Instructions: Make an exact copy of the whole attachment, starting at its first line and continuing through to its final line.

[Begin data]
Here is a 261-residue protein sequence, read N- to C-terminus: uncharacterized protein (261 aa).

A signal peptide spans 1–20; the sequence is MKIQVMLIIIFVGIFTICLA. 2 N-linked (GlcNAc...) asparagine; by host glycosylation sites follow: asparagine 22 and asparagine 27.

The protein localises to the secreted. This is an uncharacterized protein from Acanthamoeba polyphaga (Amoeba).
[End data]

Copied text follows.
Here is a 261-residue protein sequence, read N- to C-terminus: uncharacterized protein (261 aa).

A signal peptide spans 1–20; the sequence is MKIQVMLIIIFVGIFTICLA. 2 N-linked (GlcNAc...) asparagine; by host glycosylation sites follow: asparagine 22 and asparagine 27.

The protein localises to the secreted. This is an uncharacterized protein from Acanthamoeba polyphaga (Amoeba).